The Urban Sciences Building (USB) is a building-as-a-lab (BaaL) dedicated to innovative, interdisciplinary sustainability research, and home to Newcastle University’s School of Computing. Completed in August 2017 and situated on Newcastle Helix, once the site of a colliery in the heart of Newcastle, the USB now stands as an exemplar for a lower carbon age.
Electrically led, the building features a heating system fed by heat pumps, grid-integrated energy storage, photovoltaic (PV) and PV-thermal arrays – linked to a DC micro-grid, and over 4000 digital sensors/meters to realise the BaaL concept. Data from the USB is live-streamed to the cloud by the University’s Urban Observatory for open research use, with approaching 0.5 billion data points recorded since commissioning.
BREEAM ‘Excellent’ (78.1% including an innovation credit for our energy storage test-bed), the project also goes beyond BREEAM by using a bespoke, stakeholder-led sustainability framework covering aspects of in-use sustainability including; operational energy and water reduction, demand response, and research impact.
Top 3 learnings:
1. ‘Off the shelf’ metrics can only take you so far – ask ‘what does sustainability mean to me?’
2. Make sure your project team and contractor deliver your definition of sustainability – think bespoke!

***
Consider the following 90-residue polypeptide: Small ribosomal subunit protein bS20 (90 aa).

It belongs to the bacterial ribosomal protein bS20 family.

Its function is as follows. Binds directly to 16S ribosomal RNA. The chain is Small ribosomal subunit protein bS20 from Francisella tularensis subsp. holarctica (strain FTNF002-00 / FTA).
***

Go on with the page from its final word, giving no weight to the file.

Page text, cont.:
3. Involve key stakeholders (academics, building users, sustainability staff, students) from conception to completion - and beyond.
CO2t savings 2017/2018: 17% (Estimated against a notional building)
CO2t savings 2018/2019: 17% (Estimated as per 17/18)
There are many features and activities within USB that will reduce emissions in comparison to a notional ‘Building Regs minimum’ building of the same size. This saving is circa 17% in design terms and we target further savings through research activity, innovative technologies, behavioural change and good energy management.
Full year figures for low carbon technologies are not yet available (but, for example, PV savings estimated at 33,000kWh or 3,941kgCO2e), and in-use comparison against our TM54 operational energy model, procured under our bespoke sustainability framework, is yet to be completed.
CO2t savings over the life cycle of the project: TBC
We do not ignore the fact that the University, in line with much of the HE sector, is in a phase of growth. As a new building on a vacant plot, and as the space previously occupied by USB building users will be occupied by others (following refurbishment), USB represents growth in floor space (and carbon emissions) to support the academic purpose of the University.